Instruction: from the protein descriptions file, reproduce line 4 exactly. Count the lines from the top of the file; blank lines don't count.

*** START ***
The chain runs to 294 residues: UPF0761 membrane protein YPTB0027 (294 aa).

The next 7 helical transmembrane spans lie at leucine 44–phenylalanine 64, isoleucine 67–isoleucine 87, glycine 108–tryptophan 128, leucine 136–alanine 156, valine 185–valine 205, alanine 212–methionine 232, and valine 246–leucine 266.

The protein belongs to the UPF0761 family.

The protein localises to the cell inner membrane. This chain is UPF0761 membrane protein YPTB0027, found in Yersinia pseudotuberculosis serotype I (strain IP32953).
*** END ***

The protein localises to the cell inner membrane. This chain is UPF0761 membrane protein YPTB0027, found in Yersinia pseudotuberculosis serotype I (strain IP32953).